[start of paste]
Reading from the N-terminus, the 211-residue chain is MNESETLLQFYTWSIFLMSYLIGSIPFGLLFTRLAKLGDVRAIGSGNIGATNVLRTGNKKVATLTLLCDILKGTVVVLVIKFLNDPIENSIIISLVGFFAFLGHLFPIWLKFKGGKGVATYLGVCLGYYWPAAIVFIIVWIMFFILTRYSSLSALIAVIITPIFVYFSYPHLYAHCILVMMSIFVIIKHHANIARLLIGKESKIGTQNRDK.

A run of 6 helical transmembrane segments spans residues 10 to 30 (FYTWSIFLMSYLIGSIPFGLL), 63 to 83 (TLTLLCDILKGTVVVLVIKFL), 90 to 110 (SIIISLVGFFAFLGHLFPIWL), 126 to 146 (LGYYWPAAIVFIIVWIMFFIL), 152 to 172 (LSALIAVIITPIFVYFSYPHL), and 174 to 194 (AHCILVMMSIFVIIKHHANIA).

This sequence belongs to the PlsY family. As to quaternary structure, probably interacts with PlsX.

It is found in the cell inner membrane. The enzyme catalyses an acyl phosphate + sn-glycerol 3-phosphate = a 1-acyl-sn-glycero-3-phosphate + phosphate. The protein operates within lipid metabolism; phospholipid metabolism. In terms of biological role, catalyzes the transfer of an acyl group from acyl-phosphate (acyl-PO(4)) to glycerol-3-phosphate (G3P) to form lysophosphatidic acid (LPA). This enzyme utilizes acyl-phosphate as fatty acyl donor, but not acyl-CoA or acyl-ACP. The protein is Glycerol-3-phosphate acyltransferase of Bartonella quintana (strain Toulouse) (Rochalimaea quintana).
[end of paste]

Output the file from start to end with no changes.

Reading from the N-terminus, the 211-residue chain is MNESETLLQFYTWSIFLMSYLIGSIPFGLLFTRLAKLGDVRAIGSGNIGATNVLRTGNKKVATLTLLCDILKGTVVVLVIKFLNDPIENSIIISLVGFFAFLGHLFPIWLKFKGGKGVATYLGVCLGYYWPAAIVFIIVWIMFFILTRYSSLSALIAVIITPIFVYFSYPHLYAHCILVMMSIFVIIKHHANIARLLIGKESKIGTQNRDK.

A run of 6 helical transmembrane segments spans residues 10 to 30 (FYTWSIFLMSYLIGSIPFGLL), 63 to 83 (TLTLLCDILKGTVVVLVIKFL), 90 to 110 (SIIISLVGFFAFLGHLFPIWL), 126 to 146 (LGYYWPAAIVFIIVWIMFFIL), 152 to 172 (LSALIAVIITPIFVYFSYPHL), and 174 to 194 (AHCILVMMSIFVIIKHHANIA).

This sequence belongs to the PlsY family. As to quaternary structure, probably interacts with PlsX.

It is found in the cell inner membrane. The enzyme catalyses an acyl phosphate + sn-glycerol 3-phosphate = a 1-acyl-sn-glycero-3-phosphate + phosphate. The protein operates within lipid metabolism; phospholipid metabolism. In terms of biological role, catalyzes the transfer of an acyl group from acyl-phosphate (acyl-PO(4)) to glycerol-3-phosphate (G3P) to form lysophosphatidic acid (LPA). This enzyme utilizes acyl-phosphate as fatty acyl donor, but not acyl-CoA or acyl-ACP. The protein is Glycerol-3-phosphate acyltransferase of Bartonella quintana (strain Toulouse) (Rochalimaea quintana).